Though you can watch the goings on from the side of the lock, a raised observation deck running almost the length of it lets you watch from 20 feet above. You get a bird’s eye view of the process, starting with the massive gate closing behind the ship and then watching the boat float up as the lock fills with water (or disappear down into the lock as the water drains from it). The whole process is amazingly quick, with ships in and out of the lock in about 20 minutes.IMG_1677

From the observation deck you also get a great view of Port Weller, the entrance to the Canal from Lake Ontario. From that vantage point you’re likely to see ships making their way through Locks 1 and 2. During the course of a morning or afternoon it’s not unusual to see two or more ships lifted or lowered through Lock 3.

If you’ve ever seen a ship on Lake Ontario and wondered how it makes its way to Lake Erie, next time you’re headed to the wineries in St. Catharines or Niagara-on-the-Lake, you should stop at the Welland Canals Centre.IMG_1678

What’s Involved in Selling at Farmers’ Markets

As promised, a bit more about the new program that allows Ontario wineries to sell and offer tastings of their VQA wines at Farmers’ Markets.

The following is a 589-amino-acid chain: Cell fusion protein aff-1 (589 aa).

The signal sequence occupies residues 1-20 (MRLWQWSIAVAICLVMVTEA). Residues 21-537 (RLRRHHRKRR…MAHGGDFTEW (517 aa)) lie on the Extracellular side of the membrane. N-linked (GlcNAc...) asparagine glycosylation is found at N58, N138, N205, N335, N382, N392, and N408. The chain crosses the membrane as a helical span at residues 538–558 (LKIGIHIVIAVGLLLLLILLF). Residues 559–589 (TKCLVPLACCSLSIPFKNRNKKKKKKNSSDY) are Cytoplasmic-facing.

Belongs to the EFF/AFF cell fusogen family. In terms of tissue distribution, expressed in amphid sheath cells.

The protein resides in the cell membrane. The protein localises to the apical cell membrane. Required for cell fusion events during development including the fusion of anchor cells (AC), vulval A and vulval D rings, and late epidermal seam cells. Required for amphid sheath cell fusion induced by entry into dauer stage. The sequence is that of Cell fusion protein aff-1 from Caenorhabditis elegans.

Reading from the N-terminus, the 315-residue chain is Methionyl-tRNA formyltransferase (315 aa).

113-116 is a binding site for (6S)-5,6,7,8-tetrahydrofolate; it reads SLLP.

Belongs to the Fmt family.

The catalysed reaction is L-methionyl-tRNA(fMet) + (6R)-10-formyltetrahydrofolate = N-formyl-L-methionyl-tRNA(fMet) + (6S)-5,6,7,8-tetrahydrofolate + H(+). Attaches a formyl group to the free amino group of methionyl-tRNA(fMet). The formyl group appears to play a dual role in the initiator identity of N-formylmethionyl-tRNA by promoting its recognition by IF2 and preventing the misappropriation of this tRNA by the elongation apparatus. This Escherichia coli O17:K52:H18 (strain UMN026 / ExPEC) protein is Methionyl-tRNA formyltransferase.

The program, which started on May 1, 2014, is a two-year pilot being run by the Alcohol and Gaming Commission of Ontario (AGCO). Only wineries that have a manufacturer’s licence can participate – that means you won’t see any home brewers setting up a booth. Also, only  Vintners’ Quality Alliance (VQA) wines can be sold at the markets. (So, for those wineries that have both VQA and non-VQA wines in their portfolios, they’ll only be able to sell VQA wines at the markets.)

There are also rules about what markets qualify – basically they have to be centrally located (so no side-of-the-road sales from pick-up trucks!) and have stalls at which people offer for sale farm products, baked goods and preserved foods that are their own products. The AGCO has a list of Farmers’ Markets across the province at which wineries can sell. The list is updated weekly. Here’s a  list of the markets as of June 16, 2014.

The wineries can sell at any number of Farmers’ Markets, so if you happen to visit a couple markets on a given day, it’s possible you’ll see a particular winery at multiple markets on one day. But, a winery cannot be at a particular market more than three times a week. (So far that doesn’t seem like much of a restriction, given that most Farmers’ Markets are only open a few days a week.)

One other curious requirement is that the wines must be transported from the winery on the day they are for sale at a market and any unsold wine must be returned to the winery at the end of the day. So, for the wineries that means a lot of schlepping on market day – and a lot of early mornings to make sure that the wines get to the market on time.

IMG_0236Stanners Vineyard is a small winery (they produce about 1000 cases/year) in Prince Edward County. They’re participating in the program at a number of markets here in the Toronto area. (Just imagine what time they have to leave the winery in PEC to set up shop at a booth here in Toronto by 9 a.m. on a Saturday!) I asked Colin Stanner, owner and winemaker at Stanners Vineyard, about their participation in the program.